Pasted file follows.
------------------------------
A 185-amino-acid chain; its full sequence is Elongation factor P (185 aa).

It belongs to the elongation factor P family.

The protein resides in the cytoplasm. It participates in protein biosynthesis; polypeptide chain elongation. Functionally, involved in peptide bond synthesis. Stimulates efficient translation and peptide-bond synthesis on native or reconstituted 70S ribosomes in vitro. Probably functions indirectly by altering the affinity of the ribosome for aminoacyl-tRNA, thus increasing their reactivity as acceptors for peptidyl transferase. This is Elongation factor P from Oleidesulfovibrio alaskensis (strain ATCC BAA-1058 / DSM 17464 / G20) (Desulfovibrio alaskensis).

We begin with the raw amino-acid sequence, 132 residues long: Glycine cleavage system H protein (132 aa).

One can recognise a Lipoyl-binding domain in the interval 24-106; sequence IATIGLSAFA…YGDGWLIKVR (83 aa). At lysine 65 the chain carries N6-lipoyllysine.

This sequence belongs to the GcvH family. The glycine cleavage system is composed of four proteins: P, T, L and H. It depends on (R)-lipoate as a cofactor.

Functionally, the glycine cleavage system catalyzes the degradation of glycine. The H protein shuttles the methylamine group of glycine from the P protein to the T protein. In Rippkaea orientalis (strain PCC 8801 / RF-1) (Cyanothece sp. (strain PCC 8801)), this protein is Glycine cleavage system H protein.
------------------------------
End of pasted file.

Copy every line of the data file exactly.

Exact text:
A 185-amino-acid chain; its full sequence is Elongation factor P (185 aa).

It belongs to the elongation factor P family.

The protein resides in the cytoplasm. It participates in protein biosynthesis; polypeptide chain elongation. Functionally, involved in peptide bond synthesis. Stimulates efficient translation and peptide-bond synthesis on native or reconstituted 70S ribosomes in vitro. Probably functions indirectly by altering the affinity of the ribosome for aminoacyl-tRNA, thus increasing their reactivity as acceptors for peptidyl transferase. This is Elongation factor P from Oleidesulfovibrio alaskensis (strain ATCC BAA-1058 / DSM 17464 / G20) (Desulfovibrio alaskensis).

We begin with the raw amino-acid sequence, 132 residues long: Glycine cleavage system H protein (132 aa).

One can recognise a Lipoyl-binding domain in the interval 24-106; sequence IATIGLSAFA…YGDGWLIKVR (83 aa). At lysine 65 the chain carries N6-lipoyllysine.

This sequence belongs to the GcvH family. The glycine cleavage system is composed of four proteins: P, T, L and H. It depends on (R)-lipoate as a cofactor.

Functionally, the glycine cleavage system catalyzes the degradation of glycine. The H protein shuttles the methylamine group of glycine from the P protein to the T protein. In Rippkaea orientalis (strain PCC 8801 / RF-1) (Cyanothece sp. (strain PCC 8801)), this protein is Glycine cleavage system H protein.